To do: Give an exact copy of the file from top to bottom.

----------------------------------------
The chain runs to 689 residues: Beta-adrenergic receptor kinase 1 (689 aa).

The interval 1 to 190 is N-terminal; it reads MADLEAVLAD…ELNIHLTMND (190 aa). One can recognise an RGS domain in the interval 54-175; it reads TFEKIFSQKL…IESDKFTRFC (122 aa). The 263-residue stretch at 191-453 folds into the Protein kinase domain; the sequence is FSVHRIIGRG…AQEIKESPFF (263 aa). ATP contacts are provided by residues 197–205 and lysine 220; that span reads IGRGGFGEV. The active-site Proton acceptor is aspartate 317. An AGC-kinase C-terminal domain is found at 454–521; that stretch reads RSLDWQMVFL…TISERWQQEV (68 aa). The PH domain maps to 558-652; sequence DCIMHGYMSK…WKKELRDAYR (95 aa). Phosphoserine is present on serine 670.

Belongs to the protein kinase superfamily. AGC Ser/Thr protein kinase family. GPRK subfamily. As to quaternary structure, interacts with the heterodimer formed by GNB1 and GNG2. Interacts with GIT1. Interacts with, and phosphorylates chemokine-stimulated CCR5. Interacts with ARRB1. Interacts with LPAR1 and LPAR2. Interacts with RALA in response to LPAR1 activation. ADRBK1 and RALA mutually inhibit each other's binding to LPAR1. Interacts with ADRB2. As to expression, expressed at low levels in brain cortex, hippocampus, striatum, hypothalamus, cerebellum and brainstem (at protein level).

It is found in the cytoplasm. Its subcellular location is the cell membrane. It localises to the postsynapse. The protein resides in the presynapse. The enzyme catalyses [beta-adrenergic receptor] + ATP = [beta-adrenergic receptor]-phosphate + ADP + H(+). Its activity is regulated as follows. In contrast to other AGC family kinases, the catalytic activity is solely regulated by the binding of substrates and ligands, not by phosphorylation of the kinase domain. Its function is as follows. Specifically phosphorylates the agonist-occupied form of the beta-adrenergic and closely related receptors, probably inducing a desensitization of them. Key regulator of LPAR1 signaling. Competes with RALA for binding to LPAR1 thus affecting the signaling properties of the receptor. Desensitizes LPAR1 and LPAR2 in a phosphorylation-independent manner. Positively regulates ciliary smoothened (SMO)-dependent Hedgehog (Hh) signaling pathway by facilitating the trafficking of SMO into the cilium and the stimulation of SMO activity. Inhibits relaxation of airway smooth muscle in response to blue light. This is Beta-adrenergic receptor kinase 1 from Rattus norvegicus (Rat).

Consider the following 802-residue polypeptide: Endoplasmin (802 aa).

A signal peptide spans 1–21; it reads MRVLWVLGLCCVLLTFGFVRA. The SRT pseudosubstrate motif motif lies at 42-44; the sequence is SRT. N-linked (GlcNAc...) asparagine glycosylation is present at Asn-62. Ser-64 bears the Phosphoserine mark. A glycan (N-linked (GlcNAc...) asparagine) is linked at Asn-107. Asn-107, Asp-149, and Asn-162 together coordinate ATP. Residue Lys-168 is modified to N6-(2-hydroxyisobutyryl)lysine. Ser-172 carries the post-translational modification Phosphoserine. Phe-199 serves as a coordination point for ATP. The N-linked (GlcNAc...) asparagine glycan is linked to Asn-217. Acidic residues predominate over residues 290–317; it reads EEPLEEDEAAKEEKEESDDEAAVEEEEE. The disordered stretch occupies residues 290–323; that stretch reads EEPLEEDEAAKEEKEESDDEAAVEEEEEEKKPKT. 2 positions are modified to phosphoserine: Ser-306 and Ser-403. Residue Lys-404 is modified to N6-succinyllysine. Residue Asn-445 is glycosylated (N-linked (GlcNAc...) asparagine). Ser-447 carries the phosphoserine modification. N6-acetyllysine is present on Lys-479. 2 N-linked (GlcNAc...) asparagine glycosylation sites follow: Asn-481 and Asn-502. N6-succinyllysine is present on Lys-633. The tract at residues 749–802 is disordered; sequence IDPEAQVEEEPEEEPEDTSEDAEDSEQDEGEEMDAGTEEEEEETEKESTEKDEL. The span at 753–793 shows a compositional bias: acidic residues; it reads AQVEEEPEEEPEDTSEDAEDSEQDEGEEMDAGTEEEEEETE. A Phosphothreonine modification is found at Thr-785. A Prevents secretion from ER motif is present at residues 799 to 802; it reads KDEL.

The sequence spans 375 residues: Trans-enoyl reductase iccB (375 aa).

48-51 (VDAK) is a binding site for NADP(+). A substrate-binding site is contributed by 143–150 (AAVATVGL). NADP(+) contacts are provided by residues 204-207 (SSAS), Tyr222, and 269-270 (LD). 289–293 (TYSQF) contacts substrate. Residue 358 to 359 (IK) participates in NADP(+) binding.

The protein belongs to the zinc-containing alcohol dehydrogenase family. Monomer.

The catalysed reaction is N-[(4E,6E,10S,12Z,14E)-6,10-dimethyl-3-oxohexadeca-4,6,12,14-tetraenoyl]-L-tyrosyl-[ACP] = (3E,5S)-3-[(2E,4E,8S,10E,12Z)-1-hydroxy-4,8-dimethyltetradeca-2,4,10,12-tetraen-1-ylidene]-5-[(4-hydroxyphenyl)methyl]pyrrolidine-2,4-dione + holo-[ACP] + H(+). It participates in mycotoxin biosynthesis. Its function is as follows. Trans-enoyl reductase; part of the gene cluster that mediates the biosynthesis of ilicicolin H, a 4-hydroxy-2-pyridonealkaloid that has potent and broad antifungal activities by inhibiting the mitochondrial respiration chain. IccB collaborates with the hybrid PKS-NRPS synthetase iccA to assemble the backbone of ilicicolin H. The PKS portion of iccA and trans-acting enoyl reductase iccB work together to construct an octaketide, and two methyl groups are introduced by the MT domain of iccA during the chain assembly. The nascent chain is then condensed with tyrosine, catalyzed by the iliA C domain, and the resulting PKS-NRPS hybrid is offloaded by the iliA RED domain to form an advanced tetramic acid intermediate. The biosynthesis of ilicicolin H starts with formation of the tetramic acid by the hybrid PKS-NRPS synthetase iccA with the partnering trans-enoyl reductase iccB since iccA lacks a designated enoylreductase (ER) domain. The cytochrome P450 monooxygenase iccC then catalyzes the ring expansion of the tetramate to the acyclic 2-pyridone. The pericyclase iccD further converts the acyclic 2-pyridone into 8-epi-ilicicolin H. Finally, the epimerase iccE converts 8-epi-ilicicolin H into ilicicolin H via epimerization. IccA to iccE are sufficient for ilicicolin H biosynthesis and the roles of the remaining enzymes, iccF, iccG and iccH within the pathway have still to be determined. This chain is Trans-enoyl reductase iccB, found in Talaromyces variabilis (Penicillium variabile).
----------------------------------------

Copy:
The chain runs to 689 residues: Beta-adrenergic receptor kinase 1 (689 aa).

The interval 1 to 190 is N-terminal; it reads MADLEAVLAD…ELNIHLTMND (190 aa). One can recognise an RGS domain in the interval 54-175; it reads TFEKIFSQKL…IESDKFTRFC (122 aa). The 263-residue stretch at 191-453 folds into the Protein kinase domain; the sequence is FSVHRIIGRG…AQEIKESPFF (263 aa). ATP contacts are provided by residues 197–205 and lysine 220; that span reads IGRGGFGEV. The active-site Proton acceptor is aspartate 317. An AGC-kinase C-terminal domain is found at 454–521; that stretch reads RSLDWQMVFL…TISERWQQEV (68 aa). The PH domain maps to 558-652; sequence DCIMHGYMSK…WKKELRDAYR (95 aa). Phosphoserine is present on serine 670.

Belongs to the protein kinase superfamily. AGC Ser/Thr protein kinase family. GPRK subfamily. As to quaternary structure, interacts with the heterodimer formed by GNB1 and GNG2. Interacts with GIT1. Interacts with, and phosphorylates chemokine-stimulated CCR5. Interacts with ARRB1. Interacts with LPAR1 and LPAR2. Interacts with RALA in response to LPAR1 activation. ADRBK1 and RALA mutually inhibit each other's binding to LPAR1. Interacts with ADRB2. As to expression, expressed at low levels in brain cortex, hippocampus, striatum, hypothalamus, cerebellum and brainstem (at protein level).

It is found in the cytoplasm. Its subcellular location is the cell membrane. It localises to the postsynapse. The protein resides in the presynapse. The enzyme catalyses [beta-adrenergic receptor] + ATP = [beta-adrenergic receptor]-phosphate + ADP + H(+). Its activity is regulated as follows. In contrast to other AGC family kinases, the catalytic activity is solely regulated by the binding of substrates and ligands, not by phosphorylation of the kinase domain. Its function is as follows. Specifically phosphorylates the agonist-occupied form of the beta-adrenergic and closely related receptors, probably inducing a desensitization of them. Key regulator of LPAR1 signaling. Competes with RALA for binding to LPAR1 thus affecting the signaling properties of the receptor. Desensitizes LPAR1 and LPAR2 in a phosphorylation-independent manner. Positively regulates ciliary smoothened (SMO)-dependent Hedgehog (Hh) signaling pathway by facilitating the trafficking of SMO into the cilium and the stimulation of SMO activity. Inhibits relaxation of airway smooth muscle in response to blue light. This is Beta-adrenergic receptor kinase 1 from Rattus norvegicus (Rat).

Consider the following 802-residue polypeptide: Endoplasmin (802 aa).

A signal peptide spans 1–21; it reads MRVLWVLGLCCVLLTFGFVRA. The SRT pseudosubstrate motif motif lies at 42-44; the sequence is SRT. N-linked (GlcNAc...) asparagine glycosylation is present at Asn-62. Ser-64 bears the Phosphoserine mark. A glycan (N-linked (GlcNAc...) asparagine) is linked at Asn-107. Asn-107, Asp-149, and Asn-162 together coordinate ATP. Residue Lys-168 is modified to N6-(2-hydroxyisobutyryl)lysine. Ser-172 carries the post-translational modification Phosphoserine. Phe-199 serves as a coordination point for ATP. The N-linked (GlcNAc...) asparagine glycan is linked to Asn-217. Acidic residues predominate over residues 290–317; it reads EEPLEEDEAAKEEKEESDDEAAVEEEEE. The disordered stretch occupies residues 290–323; that stretch reads EEPLEEDEAAKEEKEESDDEAAVEEEEEEKKPKT. 2 positions are modified to phosphoserine: Ser-306 and Ser-403. Residue Lys-404 is modified to N6-succinyllysine. Residue Asn-445 is glycosylated (N-linked (GlcNAc...) asparagine). Ser-447 carries the phosphoserine modification. N6-acetyllysine is present on Lys-479. 2 N-linked (GlcNAc...) asparagine glycosylation sites follow: Asn-481 and Asn-502. N6-succinyllysine is present on Lys-633. The tract at residues 749–802 is disordered; sequence IDPEAQVEEEPEEEPEDTSEDAEDSEQDEGEEMDAGTEEEEEETEKESTEKDEL. The span at 753–793 shows a compositional bias: acidic residues; it reads AQVEEEPEEEPEDTSEDAEDSEQDEGEEMDAGTEEEEEETE. A Phosphothreonine modification is found at Thr-785. A Prevents secretion from ER motif is present at residues 799 to 802; it reads KDEL.

The sequence spans 375 residues: Trans-enoyl reductase iccB (375 aa).

48-51 (VDAK) is a binding site for NADP(+). A substrate-binding site is contributed by 143–150 (AAVATVGL). NADP(+) contacts are provided by residues 204-207 (SSAS), Tyr222, and 269-270 (LD). 289–293 (TYSQF) contacts substrate. Residue 358 to 359 (IK) participates in NADP(+) binding.

The protein belongs to the zinc-containing alcohol dehydrogenase family. Monomer.

The catalysed reaction is N-[(4E,6E,10S,12Z,14E)-6,10-dimethyl-3-oxohexadeca-4,6,12,14-tetraenoyl]-L-tyrosyl-[ACP] = (3E,5S)-3-[(2E,4E,8S,10E,12Z)-1-hydroxy-4,8-dimethyltetradeca-2,4,10,12-tetraen-1-ylidene]-5-[(4-hydroxyphenyl)methyl]pyrrolidine-2,4-dione + holo-[ACP] + H(+). It participates in mycotoxin biosynthesis. Its function is as follows. Trans-enoyl reductase; part of the gene cluster that mediates the biosynthesis of ilicicolin H, a 4-hydroxy-2-pyridonealkaloid that has potent and broad antifungal activities by inhibiting the mitochondrial respiration chain. IccB collaborates with the hybrid PKS-NRPS synthetase iccA to assemble the backbone of ilicicolin H. The PKS portion of iccA and trans-acting enoyl reductase iccB work together to construct an octaketide, and two methyl groups are introduced by the MT domain of iccA during the chain assembly. The nascent chain is then condensed with tyrosine, catalyzed by the iliA C domain, and the resulting PKS-NRPS hybrid is offloaded by the iliA RED domain to form an advanced tetramic acid intermediate. The biosynthesis of ilicicolin H starts with formation of the tetramic acid by the hybrid PKS-NRPS synthetase iccA with the partnering trans-enoyl reductase iccB since iccA lacks a designated enoylreductase (ER) domain. The cytochrome P450 monooxygenase iccC then catalyzes the ring expansion of the tetramate to the acyclic 2-pyridone. The pericyclase iccD further converts the acyclic 2-pyridone into 8-epi-ilicicolin H. Finally, the epimerase iccE converts 8-epi-ilicicolin H into ilicicolin H via epimerization. IccA to iccE are sufficient for ilicicolin H biosynthesis and the roles of the remaining enzymes, iccF, iccG and iccH within the pathway have still to be determined. This chain is Trans-enoyl reductase iccB, found in Talaromyces variabilis (Penicillium variabile).